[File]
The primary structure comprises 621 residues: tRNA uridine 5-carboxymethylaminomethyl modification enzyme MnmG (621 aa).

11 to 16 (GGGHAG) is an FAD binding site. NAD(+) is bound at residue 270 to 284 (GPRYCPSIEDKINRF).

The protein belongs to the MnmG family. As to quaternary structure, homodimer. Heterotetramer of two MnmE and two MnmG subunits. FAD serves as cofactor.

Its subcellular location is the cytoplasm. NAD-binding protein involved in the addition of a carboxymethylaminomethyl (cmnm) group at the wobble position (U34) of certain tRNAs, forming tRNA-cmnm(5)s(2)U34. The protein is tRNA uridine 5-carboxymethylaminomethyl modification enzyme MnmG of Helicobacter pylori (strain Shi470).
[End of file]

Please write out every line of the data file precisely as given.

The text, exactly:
The primary structure comprises 621 residues: tRNA uridine 5-carboxymethylaminomethyl modification enzyme MnmG (621 aa).

11 to 16 (GGGHAG) is an FAD binding site. NAD(+) is bound at residue 270 to 284 (GPRYCPSIEDKINRF).

The protein belongs to the MnmG family. As to quaternary structure, homodimer. Heterotetramer of two MnmE and two MnmG subunits. FAD serves as cofactor.

Its subcellular location is the cytoplasm. NAD-binding protein involved in the addition of a carboxymethylaminomethyl (cmnm) group at the wobble position (U34) of certain tRNAs, forming tRNA-cmnm(5)s(2)U34. The protein is tRNA uridine 5-carboxymethylaminomethyl modification enzyme MnmG of Helicobacter pylori (strain Shi470).